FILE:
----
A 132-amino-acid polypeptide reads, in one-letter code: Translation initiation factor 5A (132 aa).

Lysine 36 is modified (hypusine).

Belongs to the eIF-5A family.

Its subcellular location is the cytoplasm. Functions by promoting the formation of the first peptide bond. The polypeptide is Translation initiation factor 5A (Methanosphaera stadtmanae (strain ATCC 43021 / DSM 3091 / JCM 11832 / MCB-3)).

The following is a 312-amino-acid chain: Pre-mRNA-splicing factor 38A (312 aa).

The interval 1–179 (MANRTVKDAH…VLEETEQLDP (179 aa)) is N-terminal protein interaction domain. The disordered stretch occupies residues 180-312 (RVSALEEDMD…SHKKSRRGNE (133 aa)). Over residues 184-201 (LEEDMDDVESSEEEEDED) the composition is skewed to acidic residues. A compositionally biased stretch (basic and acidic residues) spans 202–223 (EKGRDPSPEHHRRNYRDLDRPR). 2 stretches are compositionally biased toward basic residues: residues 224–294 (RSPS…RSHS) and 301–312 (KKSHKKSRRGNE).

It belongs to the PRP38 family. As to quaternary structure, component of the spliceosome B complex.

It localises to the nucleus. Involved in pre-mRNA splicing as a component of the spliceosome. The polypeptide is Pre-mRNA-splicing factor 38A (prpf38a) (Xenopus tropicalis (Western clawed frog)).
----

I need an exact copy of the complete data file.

A 132-amino-acid polypeptide reads, in one-letter code: Translation initiation factor 5A (132 aa).

Lysine 36 is modified (hypusine).

Belongs to the eIF-5A family.

Its subcellular location is the cytoplasm. Functions by promoting the formation of the first peptide bond. The polypeptide is Translation initiation factor 5A (Methanosphaera stadtmanae (strain ATCC 43021 / DSM 3091 / JCM 11832 / MCB-3)).

The following is a 312-amino-acid chain: Pre-mRNA-splicing factor 38A (312 aa).

The interval 1–179 (MANRTVKDAH…VLEETEQLDP (179 aa)) is N-terminal protein interaction domain. The disordered stretch occupies residues 180-312 (RVSALEEDMD…SHKKSRRGNE (133 aa)). Over residues 184-201 (LEEDMDDVESSEEEEDED) the composition is skewed to acidic residues. A compositionally biased stretch (basic and acidic residues) spans 202–223 (EKGRDPSPEHHRRNYRDLDRPR). 2 stretches are compositionally biased toward basic residues: residues 224–294 (RSPS…RSHS) and 301–312 (KKSHKKSRRGNE).

It belongs to the PRP38 family. As to quaternary structure, component of the spliceosome B complex.

It localises to the nucleus. Involved in pre-mRNA splicing as a component of the spliceosome. The polypeptide is Pre-mRNA-splicing factor 38A (prpf38a) (Xenopus tropicalis (Western clawed frog)).